On Nov 7, yields on several U.S. sovereign bonds spiked following positive news that the United States and China are likely to roll back existing tariffs that were imposed in phases on each other’s goods.
Strong economic data and better-than-expected performance by U.S. corporates in the third quarter of 2019 are the other catalysts. Investors dumped safe-haven government bonds and opted for risky assets like equities, which resulted in a Wall Street rally.
As a result of these developments, stock prices of several banks surged. A hike in government bond yield will raise the cost of funds, which in turn will enable the financial sector, especially banks, to widen the spread between longer-term assets, such as loans, with shorter-term liabilities, thus boosting the sector’s profits.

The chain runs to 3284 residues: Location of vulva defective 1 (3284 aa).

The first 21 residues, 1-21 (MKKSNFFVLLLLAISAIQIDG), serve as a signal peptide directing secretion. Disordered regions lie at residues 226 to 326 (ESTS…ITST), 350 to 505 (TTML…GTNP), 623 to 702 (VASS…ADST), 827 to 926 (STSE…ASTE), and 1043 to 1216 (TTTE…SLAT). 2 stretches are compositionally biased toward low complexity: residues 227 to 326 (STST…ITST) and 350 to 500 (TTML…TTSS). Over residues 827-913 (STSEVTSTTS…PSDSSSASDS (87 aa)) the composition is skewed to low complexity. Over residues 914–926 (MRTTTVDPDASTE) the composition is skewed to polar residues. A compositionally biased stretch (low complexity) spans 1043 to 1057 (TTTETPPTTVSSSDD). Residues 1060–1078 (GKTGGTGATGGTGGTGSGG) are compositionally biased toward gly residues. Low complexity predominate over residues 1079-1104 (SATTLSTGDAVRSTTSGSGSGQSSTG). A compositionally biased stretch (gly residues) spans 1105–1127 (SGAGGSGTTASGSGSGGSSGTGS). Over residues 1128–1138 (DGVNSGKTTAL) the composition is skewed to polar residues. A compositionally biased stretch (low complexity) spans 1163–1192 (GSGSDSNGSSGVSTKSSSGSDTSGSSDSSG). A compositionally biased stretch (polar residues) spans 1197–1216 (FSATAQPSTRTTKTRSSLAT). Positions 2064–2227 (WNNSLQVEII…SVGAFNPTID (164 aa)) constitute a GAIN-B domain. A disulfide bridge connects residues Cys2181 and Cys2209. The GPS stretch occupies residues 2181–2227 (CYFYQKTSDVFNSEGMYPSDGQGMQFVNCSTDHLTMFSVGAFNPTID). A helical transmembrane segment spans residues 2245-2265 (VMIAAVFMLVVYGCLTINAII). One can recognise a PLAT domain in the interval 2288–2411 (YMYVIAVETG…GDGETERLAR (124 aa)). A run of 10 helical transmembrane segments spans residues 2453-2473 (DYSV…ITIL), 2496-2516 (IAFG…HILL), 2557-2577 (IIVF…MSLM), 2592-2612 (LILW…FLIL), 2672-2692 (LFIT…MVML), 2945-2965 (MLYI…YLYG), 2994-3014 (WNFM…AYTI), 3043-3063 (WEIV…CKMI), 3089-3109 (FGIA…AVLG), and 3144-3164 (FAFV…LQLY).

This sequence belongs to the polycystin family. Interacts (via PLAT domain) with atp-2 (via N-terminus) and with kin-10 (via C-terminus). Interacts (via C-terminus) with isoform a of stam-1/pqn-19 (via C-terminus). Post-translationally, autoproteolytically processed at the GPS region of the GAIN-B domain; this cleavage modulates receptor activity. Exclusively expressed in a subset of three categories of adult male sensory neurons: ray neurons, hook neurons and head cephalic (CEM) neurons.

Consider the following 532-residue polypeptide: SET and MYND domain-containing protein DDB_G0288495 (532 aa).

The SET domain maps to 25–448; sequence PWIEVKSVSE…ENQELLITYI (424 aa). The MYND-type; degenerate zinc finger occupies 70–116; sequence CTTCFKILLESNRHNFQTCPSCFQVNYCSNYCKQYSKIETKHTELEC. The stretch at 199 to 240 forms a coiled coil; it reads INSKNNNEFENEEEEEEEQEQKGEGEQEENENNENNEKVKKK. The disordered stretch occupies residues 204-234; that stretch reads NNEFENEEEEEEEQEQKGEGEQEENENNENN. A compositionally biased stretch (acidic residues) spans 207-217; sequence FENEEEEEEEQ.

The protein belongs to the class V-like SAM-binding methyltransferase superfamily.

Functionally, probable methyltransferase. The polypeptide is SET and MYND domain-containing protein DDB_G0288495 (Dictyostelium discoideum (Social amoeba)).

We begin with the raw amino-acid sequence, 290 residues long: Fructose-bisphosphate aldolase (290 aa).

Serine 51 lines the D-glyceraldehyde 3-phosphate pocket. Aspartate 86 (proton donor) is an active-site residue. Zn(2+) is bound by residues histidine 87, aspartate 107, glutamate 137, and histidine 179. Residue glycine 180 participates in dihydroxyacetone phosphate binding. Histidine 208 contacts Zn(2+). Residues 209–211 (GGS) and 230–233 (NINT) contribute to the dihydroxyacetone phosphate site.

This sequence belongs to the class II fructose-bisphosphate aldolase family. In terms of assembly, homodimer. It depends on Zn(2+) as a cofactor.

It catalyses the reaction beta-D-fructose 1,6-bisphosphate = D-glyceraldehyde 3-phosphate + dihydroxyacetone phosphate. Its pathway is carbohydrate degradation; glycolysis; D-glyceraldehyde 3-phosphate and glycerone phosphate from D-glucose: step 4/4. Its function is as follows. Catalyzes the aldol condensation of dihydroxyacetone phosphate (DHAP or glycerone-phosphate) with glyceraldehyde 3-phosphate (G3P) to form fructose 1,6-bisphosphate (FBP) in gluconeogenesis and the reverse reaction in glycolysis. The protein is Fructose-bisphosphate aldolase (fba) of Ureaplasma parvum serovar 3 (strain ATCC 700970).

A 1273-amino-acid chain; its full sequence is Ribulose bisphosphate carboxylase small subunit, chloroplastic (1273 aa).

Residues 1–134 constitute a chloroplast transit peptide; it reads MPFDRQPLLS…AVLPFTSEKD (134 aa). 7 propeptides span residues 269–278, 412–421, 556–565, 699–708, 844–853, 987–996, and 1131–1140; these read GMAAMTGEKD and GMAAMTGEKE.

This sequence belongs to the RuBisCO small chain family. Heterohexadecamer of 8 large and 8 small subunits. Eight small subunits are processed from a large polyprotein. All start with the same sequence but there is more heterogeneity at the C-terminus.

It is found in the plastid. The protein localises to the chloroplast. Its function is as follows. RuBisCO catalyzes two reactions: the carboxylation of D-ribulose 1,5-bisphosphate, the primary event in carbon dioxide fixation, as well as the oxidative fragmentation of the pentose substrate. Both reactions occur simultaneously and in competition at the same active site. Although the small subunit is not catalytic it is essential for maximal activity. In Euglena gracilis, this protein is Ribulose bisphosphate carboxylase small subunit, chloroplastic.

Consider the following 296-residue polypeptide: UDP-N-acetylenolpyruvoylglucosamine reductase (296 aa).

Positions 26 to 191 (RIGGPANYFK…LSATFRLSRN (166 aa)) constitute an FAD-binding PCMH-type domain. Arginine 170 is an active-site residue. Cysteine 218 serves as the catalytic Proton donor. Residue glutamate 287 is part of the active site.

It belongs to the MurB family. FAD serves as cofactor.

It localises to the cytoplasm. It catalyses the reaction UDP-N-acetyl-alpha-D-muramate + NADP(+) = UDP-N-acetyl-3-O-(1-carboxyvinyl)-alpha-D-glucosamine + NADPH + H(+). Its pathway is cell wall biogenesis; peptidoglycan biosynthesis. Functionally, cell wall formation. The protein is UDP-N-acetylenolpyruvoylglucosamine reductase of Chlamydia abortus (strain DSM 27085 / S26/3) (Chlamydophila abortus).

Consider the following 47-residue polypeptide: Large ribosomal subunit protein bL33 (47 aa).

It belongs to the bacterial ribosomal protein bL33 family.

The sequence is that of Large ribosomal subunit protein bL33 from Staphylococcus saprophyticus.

Yield Curve Steepens
On Nov 7, the yield on benchmark 10-year U.S. Treasury Note increased 11 basis points to 1.924%, marking the highest closing in three months. Notably, the yield climbed intraday to 1.97% — its biggest single-day move since the 2016 presidential election.
The yield on long-term 30-year U.S. Treasury Note gained 10.3 basis points to 2.4%, the highest gain since Sep 13. Moreover, the yield on short-term 2-year U.S. Treasury Note was up 7 basis points to 1.677%, reflecting its largest daily climb since Oct 11. Meanwhile, yield on 3-month U.S. Treasury Bill stayed as low as 1.569.
Following the hike in sovereign bond yields, S&P Financials Select…